‘There Will Come a Darkness’ is a brilliant fantasy debut. The first book in the Age of Darkness trilogy, it introduces five main characters – Ephyra, Beru, Anton, Hassan, and Jude – each of whom are fighting to stay alive in a world prophesised to fall into ruin. There’s constant tension, a gorgeous Greco-Roman inspired setting, and excellent use of some classic fantasy tropes. This straddles the line between YA and adult – it appears to be marketed as adult in the UK but YA in the US – and would easily appeal to readers of either genre.

The story starts with Ephyra, a Graced assassin known as the Pale Hand. Ephyra uses her abilities to manipulate people’s life force to kill – but only so she can keep her sister, Beru, alive. I adored the complex sibling dynamic between Beru and Ephyra. Ephyra is the ultimate morally grey character, willing to do anything for her sister – but Beru has a good heart and hates what her sister is doing. Ephyra is one of my favourite characters, but not a particularly nice one. Beru’s chapters are in many ways the weakest of the book, but she provides an interesting counterpoint to Ephyra’s actions – a much-needed moral compass. I’m hoping that we’ll see more of Beru in book two, with further development of her character.

In many ways, however, Ephyra and Beru are side characters to what is primarily Hassan’s story. Hassan, the Prince of Herat, has fled his homeland to avoid the persecution his people are facing. Safely ensconced with his aunt, he begins to chafe at how little he’s doing to help his people. He starts to sneak out to a local refugee camp, befriending one of the leaders there – but his entire world is upended when the keepers of a secret prophecy arrive. Hassan is a sweet but incredibly naïve person. He makes mistakes trying to do what he thinks is the right thing and struggles to stand up for himself and what he truly believes. It’s difficult not to root for him – or for his developing relationship – but at the same time, it’s always clear that he’s getting himself and others into situations that could end in disaster.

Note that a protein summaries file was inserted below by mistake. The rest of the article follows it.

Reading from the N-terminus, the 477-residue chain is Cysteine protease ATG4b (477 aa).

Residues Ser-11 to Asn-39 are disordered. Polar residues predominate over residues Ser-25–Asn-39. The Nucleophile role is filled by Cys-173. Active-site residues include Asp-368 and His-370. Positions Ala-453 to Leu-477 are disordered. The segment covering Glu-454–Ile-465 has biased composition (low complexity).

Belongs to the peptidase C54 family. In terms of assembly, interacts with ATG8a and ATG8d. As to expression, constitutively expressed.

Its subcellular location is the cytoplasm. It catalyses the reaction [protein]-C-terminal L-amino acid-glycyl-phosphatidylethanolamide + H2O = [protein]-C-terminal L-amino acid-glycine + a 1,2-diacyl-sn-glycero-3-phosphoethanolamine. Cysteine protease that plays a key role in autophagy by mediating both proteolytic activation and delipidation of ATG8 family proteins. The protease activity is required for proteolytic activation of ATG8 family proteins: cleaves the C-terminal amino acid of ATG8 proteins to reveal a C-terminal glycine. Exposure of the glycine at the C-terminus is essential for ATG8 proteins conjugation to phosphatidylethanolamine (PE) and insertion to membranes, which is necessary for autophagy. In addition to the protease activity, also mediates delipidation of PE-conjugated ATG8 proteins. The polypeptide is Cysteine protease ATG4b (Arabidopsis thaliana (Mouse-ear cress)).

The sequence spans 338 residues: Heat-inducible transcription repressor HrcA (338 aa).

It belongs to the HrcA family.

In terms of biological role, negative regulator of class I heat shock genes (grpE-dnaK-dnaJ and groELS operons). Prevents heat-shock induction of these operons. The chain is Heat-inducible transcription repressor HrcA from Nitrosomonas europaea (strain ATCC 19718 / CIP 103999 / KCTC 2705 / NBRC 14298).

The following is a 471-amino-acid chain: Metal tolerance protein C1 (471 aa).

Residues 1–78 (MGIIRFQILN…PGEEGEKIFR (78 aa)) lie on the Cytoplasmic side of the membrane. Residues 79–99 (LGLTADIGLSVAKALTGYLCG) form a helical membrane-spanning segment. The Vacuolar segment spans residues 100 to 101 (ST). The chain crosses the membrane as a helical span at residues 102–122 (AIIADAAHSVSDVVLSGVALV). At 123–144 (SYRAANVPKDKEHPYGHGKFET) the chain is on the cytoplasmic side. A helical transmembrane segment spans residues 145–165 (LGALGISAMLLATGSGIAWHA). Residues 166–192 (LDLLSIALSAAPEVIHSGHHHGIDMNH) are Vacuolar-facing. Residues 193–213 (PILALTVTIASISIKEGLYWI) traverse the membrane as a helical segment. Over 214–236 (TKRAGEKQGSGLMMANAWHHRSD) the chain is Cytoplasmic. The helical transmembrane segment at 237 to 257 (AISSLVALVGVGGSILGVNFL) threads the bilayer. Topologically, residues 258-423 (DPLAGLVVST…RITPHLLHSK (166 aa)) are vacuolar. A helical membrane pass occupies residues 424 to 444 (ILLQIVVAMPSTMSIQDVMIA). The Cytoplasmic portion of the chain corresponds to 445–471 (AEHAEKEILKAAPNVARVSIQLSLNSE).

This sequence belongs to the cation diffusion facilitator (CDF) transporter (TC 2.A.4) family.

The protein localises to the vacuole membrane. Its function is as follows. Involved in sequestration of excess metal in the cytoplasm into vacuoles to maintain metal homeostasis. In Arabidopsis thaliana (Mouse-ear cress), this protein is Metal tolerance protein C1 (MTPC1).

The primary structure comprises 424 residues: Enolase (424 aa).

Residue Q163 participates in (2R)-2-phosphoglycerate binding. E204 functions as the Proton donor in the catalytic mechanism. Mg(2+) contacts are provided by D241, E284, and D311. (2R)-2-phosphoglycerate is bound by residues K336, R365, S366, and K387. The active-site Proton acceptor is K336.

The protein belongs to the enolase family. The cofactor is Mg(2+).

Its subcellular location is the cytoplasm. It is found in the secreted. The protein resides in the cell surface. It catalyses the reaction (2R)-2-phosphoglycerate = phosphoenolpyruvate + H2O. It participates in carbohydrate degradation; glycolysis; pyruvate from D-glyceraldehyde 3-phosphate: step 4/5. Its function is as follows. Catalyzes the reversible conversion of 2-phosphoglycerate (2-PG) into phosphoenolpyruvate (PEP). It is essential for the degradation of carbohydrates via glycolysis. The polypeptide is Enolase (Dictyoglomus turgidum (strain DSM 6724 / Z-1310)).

The other two main characters, Anton and Jude, are at first opposite but in many ways very alike. Jude has been raised to be the next leader of the Paladin, tasked with keeping the last Prophet alive. His entire life has been about duty – but Jude has doubts, and he isn’t sure he’s cut out for this life. Anton, on the other hand, has always found his Grace to be more of a burden than a boon. He’s been on the run from his abusive brother for years and wouldn’t know duty if it stared him in the face – but when it comes down to it, both he and Jude are hardwired to protect others, even at the expense of themselves. Anton’s relationship with his brother is an intriguing counterpart to Ephyra and Beru’s; their interactions were always uncomfortable but made for interesting reading.

The fantasy system of the five Graces is reminiscent of many fantasy magic systems, but magic plays a relatively minor role. Instead, this is character-driven fantasy, focusing on the lives of the five protagonists in all their messy glory. Similarly, the persecution of the Graced by a religious sect known as the Witnesses – led by the mysterious Heirophant – is a fantasy cliché, but one that’s written well and matters less in a character-and-plot-focused novel. I’ll be interested to see if it goes in a more unique direction later in the trilogy, but the well-trodden material didn’t detract from the book’s enjoyment.

Overall, this is an excellent debut and introduction to an intriguing cast of characters. I can’t wait to pick up ‘As the Shadow Rises’ and find out what happens next. Recommended to all fans of YA and adult epic fantasy, especially character-driven fantasy.

Thanks to Orbit for providing me with a copy of this book – this in no way affects the content of this review

Published by Orbit
Paperback:
3rd September 2019. (The sequel, As the Shadow Rises, was published on the 3rd September 2020)